Review Summary: Born alone, die alone.
In 1993, the rock and metal music scene across the world is thriving. The United States saw landmark releases such as Cynic’s Focus, Morbid Angel’s Covenant, and Death’s Individual Thought Patterns, as well as the success of multi-platinum grunge bands Nirvana and Pearl Jam. In the midst of a rock and metal movement where originality is at an all-time high, it may seem strange that one of the year’s most ambitious and extreme records debuted from a young band local to the Nashville underground. Indeed, Nashville, Tennessee, a city best known for Elvis Presley and country music, gave rise to one of the most innovative bands in the world of extreme music. Saturated with anger, Today Is the Day paved a pathway for a new chapter of metal with a landmark debut of their own.
Today Is the Day was formed in the early 1990’s by vocalist and guitarist Steve Austin and drummer Brad Elrod. The release of their 1992 debut EP, How to Win Friends and Influence People, caught the attention of Amphetamine Reptile Records, whom the band signed with and released their first full-length album the following year. Enter Supernova, a culmination of noise and string-driven dissonance that tears through the speakers at a desperate, off-kilter pace throughout the entirety of the record, managing to stay haphazardly glued together for its 53 minute running length. Austin’s contorted vocals convey disturbing imagery of substance abuse, psychosis, lust, and emotional disconnection in the face of pain and cruelty, normally alternating between frantic shouts and a sort of lucid groan. The variations in his vocal style are best demonstrated on the first half of the album, notably in “6 Dementia Satyr”. On the drum kit, Elrod sets pace for Austin and bassist Trevor Thomas, using deliberate and forceful percussion. Austin seethes into the mic and delivers sludgy, serrated riffs which display a considerable array of stylistic influences: Avant-garde, alternative rock, metal, grind, and noise are splattered together and broadcasted through muddy, broken production. The haziness of the mix adorns the throbbing, superheated atmosphere that permeates the album. Every member of the band sounds strong, confidently (though not necessarily expertly) displaying their ability to play within multiple genres while churning out a sound that is unique to Today Is the Day; their ethos is unlike anything seen from the expired 80’s heavy metal scene. The experimental nature of Today Is the Day’s debut set it apart from many progressive metal outfits of the era, suggesting at the time that metal has the capacity to be far more diverse a genre than was previously thought.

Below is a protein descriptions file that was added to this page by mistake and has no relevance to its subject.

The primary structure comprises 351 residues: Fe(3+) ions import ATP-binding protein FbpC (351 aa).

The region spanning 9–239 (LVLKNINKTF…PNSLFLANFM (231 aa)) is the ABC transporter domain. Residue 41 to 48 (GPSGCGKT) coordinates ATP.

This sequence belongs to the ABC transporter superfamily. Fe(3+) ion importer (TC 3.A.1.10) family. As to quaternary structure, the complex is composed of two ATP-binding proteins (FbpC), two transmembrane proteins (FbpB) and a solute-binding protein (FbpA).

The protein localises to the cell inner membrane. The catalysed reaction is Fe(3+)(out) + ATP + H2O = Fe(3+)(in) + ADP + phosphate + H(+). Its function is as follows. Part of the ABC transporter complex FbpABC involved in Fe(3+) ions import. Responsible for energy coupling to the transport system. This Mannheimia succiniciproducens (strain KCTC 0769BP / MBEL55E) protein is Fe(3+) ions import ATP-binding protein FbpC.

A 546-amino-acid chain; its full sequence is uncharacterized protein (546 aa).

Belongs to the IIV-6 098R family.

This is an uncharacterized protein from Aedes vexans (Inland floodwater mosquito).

Frankly, Supernova is creepy as f*ck. The lyrics are a jumbled mess of paranoid, schizophrenic outbursts, whose true meaning can only be known to Steve Austin. The tone of the album in general is distraught and broken, with the music being repeatedly interrupted by skips, static, and white noise. Eerie samples and spoken word are strung throughout, ensuring that the album stays creepy as f*ck and otherwise maintains a neurotic ambiance over the course of its duration. Of the 12 tracks present, five are instrumentals; "Timeless" sounds like the precursor to what would become a sample on Neurosis’s legendary Through Silver In Blood released three years later. The closing track, "Self Portrait", is an epic instrumental approaching 10 minutes in length. It starts off simplistically and becomes more elaborate as the song evolves, with Austin playing a series of chord progressions broken up episodically by feedback. Much of what is enjoyable about Supernova can be found here, as it is one of the album’s strongest tracks and showcases the talent of Steve Austin’s first lineup in what would become an ever-evolving project. This can be a difficult album to digest- an unsurprising conclusion for anyone familiar with Today Is the Day. However, the dark, spastic aura that the band is known for is at the very least intriguing, and is no less accessible than its other extreme metal contenders.
Here we see Today Is the Day rapidly developing from infancy. Their debut is not perfect, and the instrumental tracks leave much to be desired. The middle and end of the album are crowded with filler that fails to lend to the atmosphere. It would not be until the following year, in 1994, that the band hits their major creative breakthrough with Willpower. Despite this, Supernova stands as an excellent debut that is a solid beginning not only for the creative mind of Steve Austin, but for curious listeners who would like to begin making their way through the Today Is the Day discography.
-6 Dementia Satyr
-The Kick Inside